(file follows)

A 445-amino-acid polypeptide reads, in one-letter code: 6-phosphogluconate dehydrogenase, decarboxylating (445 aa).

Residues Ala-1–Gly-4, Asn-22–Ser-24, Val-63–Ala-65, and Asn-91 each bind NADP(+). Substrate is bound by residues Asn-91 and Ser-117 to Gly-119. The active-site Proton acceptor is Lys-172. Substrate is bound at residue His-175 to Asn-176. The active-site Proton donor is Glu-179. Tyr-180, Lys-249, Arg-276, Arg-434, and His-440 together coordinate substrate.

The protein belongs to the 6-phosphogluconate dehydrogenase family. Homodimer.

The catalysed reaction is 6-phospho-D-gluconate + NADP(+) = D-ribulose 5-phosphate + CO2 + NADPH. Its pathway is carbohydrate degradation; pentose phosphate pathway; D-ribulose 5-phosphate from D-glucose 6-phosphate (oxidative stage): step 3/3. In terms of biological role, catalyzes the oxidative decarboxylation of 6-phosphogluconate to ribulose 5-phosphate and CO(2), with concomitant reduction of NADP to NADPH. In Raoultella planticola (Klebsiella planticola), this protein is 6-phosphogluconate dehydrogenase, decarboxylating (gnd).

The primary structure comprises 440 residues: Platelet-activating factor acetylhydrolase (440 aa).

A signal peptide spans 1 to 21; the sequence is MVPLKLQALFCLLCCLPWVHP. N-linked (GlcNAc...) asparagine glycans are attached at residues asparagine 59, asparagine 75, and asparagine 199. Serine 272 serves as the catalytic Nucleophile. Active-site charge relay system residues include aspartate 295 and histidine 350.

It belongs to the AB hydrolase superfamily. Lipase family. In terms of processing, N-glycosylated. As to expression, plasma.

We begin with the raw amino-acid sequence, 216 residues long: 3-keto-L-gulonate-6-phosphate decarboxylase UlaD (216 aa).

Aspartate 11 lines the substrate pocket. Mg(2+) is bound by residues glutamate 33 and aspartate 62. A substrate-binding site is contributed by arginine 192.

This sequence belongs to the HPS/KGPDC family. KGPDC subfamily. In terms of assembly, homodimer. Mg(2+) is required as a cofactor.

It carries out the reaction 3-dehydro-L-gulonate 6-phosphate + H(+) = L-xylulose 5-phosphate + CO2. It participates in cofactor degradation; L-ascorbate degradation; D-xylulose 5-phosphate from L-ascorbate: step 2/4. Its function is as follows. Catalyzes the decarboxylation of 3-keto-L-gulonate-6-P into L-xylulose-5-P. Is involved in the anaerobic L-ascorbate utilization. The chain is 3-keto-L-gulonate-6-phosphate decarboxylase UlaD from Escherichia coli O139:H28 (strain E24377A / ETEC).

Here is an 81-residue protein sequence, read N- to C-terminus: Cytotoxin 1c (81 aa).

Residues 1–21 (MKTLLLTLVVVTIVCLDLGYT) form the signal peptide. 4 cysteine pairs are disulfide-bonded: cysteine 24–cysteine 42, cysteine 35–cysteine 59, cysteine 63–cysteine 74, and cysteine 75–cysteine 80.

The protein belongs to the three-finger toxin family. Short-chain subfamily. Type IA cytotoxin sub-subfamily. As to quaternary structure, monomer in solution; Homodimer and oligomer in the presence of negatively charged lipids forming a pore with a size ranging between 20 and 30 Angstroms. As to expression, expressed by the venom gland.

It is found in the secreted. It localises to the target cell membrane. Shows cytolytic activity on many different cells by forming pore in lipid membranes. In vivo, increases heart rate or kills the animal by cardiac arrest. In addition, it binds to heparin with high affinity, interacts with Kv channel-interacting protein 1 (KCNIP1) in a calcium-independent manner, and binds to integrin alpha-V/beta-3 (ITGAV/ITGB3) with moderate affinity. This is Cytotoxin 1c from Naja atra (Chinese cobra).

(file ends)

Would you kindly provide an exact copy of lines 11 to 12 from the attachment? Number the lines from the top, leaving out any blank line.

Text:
It carries out the reaction 3-dehydro-L-gulonate 6-phosphate + H(+) = L-xylulose 5-phosphate + CO2. It participates in cofactor degradation; L-ascorbate degradation; D-xylulose 5-phosphate from L-ascorbate: step 2/4. Its function is as follows. Catalyzes the decarboxylation of 3-keto-L-gulonate-6-P into L-xylulose-5-P. Is involved in the anaerobic L-ascorbate utilization. The chain is 3-keto-L-gulonate-6-phosphate decarboxylase UlaD from Escherichia coli O139:H28 (strain E24377A / ETEC).

Here is an 81-residue protein sequence, read N- to C-terminus: Cytotoxin 1c (81 aa).